Rabbi Mauricio Balter

Rabbinical models such as Rabbis Heschel and Marshall inspired my decision to become a rabbi—a rabbi who takes part in “political” topics.

Masorti Olami
Israel, born in Uruguay
A Jewish Perspective

I have not met Rabbi Abraham Joshua Heschel personally, but from the moment I joined the Masorti Movement in 1974, I started to connect with his philosophy through his disciple Rabbi Marshall Meyer. During those years, a dictatorial government ruled in Argentina, led by a military junta that killed and tortured thousands of people, while many went missing without explanations. The Military Junta had a clear antisemitic bias. It was in that context that I met Rabbi Abraham Joshua Heschel.

In a society where fear and terror prevailed, very few voices dared to speak up. One of them was that of Rabbi Marshall Meyer, who had been Heschel’s secretary. Immediately after the establishment of the Latin American Rabbinical Seminary, Marshall devoted his time to translating Heschel’s work into Spanish and teaching Heschel’s philosophy in his classes. That is how I grew up, hearing the words of Heschel in the voice of Marshall: his relentless fight for human rights, his struggle against oppression and in favor of interreligious dialogue. He fought at the forefront, fearlessly, to show the Godly presence through his acts in favor of life. Marshall used to say that Heschel was a modern prophet.

Rabbinical models such as Rabbis Heschel and Marshall inspired my decision to become a rabbi—a rabbi who takes part in “political” topics, who fights for ethical behavior by the government and society, who gets involved and commits.

Undoubtedly, Heschel is one of the philosophers who had, and still has, a major influence in my life. What has Heschel’s influence been? First, his perception of man, his vision of the role of man in the world and his bond with God. Heschel said, “The supreme message of the Bible and the prophets of Israel is that God takes man seriously.” And “I think that God seeks man more than man seeks God.”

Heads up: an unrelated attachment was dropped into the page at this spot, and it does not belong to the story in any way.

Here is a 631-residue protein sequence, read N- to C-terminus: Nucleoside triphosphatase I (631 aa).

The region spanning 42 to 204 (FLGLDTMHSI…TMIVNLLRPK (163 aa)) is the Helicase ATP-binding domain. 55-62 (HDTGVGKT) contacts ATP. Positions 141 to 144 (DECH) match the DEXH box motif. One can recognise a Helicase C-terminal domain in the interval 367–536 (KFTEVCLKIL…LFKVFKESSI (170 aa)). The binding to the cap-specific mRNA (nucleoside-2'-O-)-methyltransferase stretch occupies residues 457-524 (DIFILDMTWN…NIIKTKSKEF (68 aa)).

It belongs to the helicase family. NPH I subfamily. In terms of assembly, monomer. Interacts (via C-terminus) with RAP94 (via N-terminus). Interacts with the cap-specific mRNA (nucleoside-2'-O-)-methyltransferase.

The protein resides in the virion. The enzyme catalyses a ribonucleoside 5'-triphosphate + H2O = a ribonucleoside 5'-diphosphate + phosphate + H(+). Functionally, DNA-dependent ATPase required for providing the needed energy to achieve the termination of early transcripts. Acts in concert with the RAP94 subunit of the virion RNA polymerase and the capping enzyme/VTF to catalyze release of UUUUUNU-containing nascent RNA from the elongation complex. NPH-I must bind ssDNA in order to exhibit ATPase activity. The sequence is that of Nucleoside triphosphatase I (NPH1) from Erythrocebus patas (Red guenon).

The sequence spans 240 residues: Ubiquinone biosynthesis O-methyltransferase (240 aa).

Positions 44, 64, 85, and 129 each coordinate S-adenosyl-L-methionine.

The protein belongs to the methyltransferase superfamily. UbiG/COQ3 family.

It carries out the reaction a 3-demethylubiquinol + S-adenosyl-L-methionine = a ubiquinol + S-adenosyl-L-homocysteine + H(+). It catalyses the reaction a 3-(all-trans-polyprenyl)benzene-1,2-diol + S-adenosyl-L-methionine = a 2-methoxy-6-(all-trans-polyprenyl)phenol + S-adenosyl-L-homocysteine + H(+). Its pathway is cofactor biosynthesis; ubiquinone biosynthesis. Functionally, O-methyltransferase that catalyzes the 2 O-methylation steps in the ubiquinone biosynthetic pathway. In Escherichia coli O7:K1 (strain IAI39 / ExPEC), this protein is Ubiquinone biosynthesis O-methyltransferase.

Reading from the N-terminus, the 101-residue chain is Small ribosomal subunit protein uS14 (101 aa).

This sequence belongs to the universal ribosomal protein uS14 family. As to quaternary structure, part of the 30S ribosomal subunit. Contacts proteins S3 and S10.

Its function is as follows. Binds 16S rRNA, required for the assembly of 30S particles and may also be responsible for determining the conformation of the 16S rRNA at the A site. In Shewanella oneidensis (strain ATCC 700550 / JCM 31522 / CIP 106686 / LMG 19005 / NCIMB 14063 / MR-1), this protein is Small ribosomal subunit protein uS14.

His famous phrase: “When I marched with Martin Luther King in Selma, Alabama, I felt that my legs prayed,” taught me that prayers could translate into action.

Marshall Meyer said very realistically:

Rabbi Heschel’s whole life was a prayer pronounced with commitment, love, compassion, and a perception of the final sense of history. The Jewish perception of humane, genuine and profound universalism.

Another idea that marked my vision of Judaism that came from Heschel is the notion of sanctifying life:

The image and similarity to God is not enough to grant immortality to man, but to attain sanctity.

Lastly, this paragraph by Heschel that represents how I view our role today:

This is the time to scream. We are ashamed of being human. We are embarrassed to be called religious, when religion has failed to keep alive the image of God in man’s mind. We see what is written on the wall, but we are too illiterate to understand what it means . . . we have imprisoned God in our temples and in our ‘slogans,’ and now the word of God is dying at our lips.

Related Content

The first Jewish text included on our syllabus was a chapter from Heschel’s God in Search of Man, and I was entranced by it. Rabbi Geoffrey Claussen, PhD Ruth Messinger But for that which is more real than the material world, Heschel showed me the path on which to walk. Dr. Peter Saulson